If you travel internationally a few times a year, invest (time and money) with Global Entry, the USA government’s trusted traveler program that provides expedited entry to the United States for pre-approved travelers.   Global Entry ( has saved me many times at Immigration and Customs by skipping the paperwork and lines.


While traveling abroad there are many times where you will say to yourself this would never happen back home.  Then there comes a point where you start to blend in with other cultures and go with the flow.

It’s the spice of other cultures and being in different cities that makes traveling so exciting.

Non-refundable Hotel Rates

These may look attractive, but book with extreme caution.  When they say non-refundable, they really do mean it and will leave you with little to no options should your plans change.

What happens if there is a flight interruption and you can’t arrive to the country where the hotel is?  You are out of luck – no refund.

What if days before your trip there is a medical emergency and you can’t travel?  You are out of luck – no refund.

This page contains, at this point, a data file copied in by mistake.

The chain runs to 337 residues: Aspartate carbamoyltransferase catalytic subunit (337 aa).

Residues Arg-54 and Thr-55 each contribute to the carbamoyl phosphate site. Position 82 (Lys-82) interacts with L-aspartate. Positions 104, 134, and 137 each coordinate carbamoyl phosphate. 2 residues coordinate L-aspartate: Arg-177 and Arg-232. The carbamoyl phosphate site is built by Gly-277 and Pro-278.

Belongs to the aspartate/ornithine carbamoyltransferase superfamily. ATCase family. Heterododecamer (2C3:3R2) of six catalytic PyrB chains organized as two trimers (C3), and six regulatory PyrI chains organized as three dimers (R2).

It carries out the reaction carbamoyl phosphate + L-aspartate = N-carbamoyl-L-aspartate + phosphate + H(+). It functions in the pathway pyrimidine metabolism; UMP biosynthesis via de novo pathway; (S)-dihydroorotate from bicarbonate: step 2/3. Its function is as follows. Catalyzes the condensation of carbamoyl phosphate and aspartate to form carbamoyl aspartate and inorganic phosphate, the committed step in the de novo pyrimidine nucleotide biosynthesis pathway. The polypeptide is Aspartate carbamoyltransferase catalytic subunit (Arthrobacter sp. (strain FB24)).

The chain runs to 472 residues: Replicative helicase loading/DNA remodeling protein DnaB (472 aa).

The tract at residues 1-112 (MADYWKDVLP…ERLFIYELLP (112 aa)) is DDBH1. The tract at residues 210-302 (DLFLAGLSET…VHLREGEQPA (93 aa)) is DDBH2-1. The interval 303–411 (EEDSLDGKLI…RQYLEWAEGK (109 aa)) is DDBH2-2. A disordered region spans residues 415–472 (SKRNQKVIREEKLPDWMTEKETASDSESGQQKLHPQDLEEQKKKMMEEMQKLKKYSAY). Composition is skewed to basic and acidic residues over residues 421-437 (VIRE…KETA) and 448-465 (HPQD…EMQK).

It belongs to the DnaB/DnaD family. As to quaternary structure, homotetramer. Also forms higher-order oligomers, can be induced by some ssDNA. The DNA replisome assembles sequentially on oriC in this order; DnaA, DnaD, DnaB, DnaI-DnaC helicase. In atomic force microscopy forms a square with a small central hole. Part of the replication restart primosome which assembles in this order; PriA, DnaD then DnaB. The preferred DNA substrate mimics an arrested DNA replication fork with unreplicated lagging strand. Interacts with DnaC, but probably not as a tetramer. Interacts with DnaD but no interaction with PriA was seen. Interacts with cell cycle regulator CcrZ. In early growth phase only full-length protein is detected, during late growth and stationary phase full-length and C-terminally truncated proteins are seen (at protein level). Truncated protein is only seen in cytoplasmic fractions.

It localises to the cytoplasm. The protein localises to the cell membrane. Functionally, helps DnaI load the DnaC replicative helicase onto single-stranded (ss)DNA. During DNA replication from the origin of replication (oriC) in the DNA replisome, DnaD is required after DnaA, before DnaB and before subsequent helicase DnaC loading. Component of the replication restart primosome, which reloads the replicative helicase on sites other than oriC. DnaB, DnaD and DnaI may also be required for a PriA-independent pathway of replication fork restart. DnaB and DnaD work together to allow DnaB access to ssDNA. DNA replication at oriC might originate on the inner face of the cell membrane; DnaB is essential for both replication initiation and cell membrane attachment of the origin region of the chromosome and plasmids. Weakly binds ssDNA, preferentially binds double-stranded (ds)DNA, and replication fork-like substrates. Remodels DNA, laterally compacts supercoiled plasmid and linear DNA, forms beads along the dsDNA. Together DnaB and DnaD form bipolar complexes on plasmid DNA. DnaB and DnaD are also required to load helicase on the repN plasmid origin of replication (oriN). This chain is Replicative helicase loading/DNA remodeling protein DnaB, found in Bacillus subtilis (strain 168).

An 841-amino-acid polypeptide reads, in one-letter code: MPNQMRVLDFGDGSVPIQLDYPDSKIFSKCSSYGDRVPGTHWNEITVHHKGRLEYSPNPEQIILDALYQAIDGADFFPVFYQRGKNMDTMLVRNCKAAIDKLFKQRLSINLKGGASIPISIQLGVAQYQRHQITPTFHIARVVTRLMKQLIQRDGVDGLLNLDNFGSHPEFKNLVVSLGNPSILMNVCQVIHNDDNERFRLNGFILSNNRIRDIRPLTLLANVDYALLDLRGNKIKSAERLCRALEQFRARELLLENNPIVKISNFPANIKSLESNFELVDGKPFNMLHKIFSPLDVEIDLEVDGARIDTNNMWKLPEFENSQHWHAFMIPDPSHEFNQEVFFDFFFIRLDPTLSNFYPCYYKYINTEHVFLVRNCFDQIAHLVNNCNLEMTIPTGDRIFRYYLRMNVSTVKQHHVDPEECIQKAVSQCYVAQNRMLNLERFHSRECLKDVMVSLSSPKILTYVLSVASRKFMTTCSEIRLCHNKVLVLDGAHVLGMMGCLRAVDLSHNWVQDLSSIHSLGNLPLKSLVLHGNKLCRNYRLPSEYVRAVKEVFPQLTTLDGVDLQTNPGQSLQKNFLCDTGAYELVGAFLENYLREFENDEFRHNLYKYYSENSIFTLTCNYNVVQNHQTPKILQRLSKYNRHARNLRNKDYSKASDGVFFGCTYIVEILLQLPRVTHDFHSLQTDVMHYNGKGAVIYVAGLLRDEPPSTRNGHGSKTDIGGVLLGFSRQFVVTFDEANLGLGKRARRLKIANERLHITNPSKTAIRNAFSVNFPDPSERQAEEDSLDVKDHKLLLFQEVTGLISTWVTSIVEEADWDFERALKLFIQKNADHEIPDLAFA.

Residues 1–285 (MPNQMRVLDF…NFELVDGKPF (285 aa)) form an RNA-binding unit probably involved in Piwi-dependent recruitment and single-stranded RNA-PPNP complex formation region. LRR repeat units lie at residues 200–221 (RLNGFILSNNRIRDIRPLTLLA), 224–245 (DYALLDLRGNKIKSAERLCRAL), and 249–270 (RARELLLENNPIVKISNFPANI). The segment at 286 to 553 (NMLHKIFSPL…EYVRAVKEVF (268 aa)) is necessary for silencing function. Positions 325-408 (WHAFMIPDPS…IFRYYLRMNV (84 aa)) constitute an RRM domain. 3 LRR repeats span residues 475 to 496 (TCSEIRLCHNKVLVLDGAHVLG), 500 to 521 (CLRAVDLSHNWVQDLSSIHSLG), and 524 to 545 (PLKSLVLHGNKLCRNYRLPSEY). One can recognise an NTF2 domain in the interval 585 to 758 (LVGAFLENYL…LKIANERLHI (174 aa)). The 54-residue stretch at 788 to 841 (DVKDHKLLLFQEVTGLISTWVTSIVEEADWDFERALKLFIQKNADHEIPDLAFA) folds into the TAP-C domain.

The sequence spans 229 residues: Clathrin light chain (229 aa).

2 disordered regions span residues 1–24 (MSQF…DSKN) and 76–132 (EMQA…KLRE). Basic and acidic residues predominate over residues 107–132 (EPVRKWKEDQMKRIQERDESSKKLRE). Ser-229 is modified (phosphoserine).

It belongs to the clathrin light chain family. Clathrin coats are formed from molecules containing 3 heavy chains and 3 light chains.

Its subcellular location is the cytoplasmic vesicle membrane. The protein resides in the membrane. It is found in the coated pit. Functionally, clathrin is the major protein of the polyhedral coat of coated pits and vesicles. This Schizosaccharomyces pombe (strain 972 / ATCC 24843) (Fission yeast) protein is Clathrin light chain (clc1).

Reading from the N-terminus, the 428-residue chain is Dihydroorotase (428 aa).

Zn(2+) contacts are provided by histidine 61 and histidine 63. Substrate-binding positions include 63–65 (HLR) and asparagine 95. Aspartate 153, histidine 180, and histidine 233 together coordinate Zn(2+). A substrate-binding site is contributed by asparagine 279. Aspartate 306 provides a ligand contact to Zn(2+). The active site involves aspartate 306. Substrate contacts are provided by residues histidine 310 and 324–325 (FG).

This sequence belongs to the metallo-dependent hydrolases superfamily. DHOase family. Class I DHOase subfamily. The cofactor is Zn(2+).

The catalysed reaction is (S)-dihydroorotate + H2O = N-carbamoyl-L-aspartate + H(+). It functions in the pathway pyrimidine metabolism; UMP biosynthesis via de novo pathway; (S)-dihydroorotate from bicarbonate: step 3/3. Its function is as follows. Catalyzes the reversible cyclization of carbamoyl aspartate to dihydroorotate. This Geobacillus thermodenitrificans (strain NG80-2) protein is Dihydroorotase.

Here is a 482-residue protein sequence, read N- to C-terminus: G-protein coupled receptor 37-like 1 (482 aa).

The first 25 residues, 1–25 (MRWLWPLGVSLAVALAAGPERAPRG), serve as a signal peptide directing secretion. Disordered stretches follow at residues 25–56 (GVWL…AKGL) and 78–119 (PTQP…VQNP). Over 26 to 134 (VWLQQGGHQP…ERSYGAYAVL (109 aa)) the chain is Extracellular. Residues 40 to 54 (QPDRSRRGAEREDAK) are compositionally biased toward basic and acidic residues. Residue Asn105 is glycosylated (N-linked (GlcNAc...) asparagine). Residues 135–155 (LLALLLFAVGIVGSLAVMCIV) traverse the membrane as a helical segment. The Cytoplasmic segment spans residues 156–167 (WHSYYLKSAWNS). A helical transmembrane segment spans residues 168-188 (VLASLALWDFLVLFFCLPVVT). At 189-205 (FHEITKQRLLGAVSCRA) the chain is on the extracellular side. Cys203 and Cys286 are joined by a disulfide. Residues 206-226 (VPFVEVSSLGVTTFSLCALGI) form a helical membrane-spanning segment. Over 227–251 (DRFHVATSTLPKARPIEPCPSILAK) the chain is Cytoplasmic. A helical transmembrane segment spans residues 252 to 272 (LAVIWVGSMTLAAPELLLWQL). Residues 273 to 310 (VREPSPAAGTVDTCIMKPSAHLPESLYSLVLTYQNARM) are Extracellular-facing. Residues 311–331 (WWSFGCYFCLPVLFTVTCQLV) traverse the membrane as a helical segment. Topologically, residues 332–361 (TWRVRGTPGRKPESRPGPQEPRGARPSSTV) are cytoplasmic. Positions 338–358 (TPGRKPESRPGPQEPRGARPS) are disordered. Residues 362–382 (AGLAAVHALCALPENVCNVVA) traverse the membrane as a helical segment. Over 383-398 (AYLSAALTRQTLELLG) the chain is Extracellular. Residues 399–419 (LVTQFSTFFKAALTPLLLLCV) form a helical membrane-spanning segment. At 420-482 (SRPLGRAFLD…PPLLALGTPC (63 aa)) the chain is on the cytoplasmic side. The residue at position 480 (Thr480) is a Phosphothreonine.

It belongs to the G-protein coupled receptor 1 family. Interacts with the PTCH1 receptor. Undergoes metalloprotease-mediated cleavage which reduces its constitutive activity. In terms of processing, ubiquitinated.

The discounted hotel rates are very attractive and tempting.  But prior to booking these rates consider all that can go wrong and if the potential savings is worth the risk.

The Last Days 

The days before you depart are important and must not be overlooked. Five to three days prior to your trip you should:

  • Double check your flights and seats. Things change, be on top of the changes so you can lead rather than follow.
  • If going international dig out your passport, check to see if you have the proper visa for each country and it’s not expired.
  • Double check your hotel rates. Hotel rates change all the time – possibly a lower rate is available.
  • Review your travel checklist – you do have one right?
  • Notify your ATM bank and credit card of your travel plans so you can use your cards without trouble.
  • Check destination weather to see if you need to update what you planned to pack
  • Print out your itinerary and ensure it has all hotel addresses and phone numbers. Bonus points if you snap a picture of an online map that shows the area around the hotel Andy store on your iPad or phone. If lost, it’s easy to show someone and they can point you in the proper direction.

Make your travel experience less stressful by pre-planning and prior to leaving home double check your plans and what you are packing.

Numbers so Many Numbers

If you book with an online travel site such as Expedia, the primary confirmation number you see will be the Expedia confirmation. This is not a number the airline knows anything about.

Look carefully at the confirmation either what is sent to you or online and find the AIRLINE confirmation and ticket number. These are the numbers you will need when interacting with the airlines.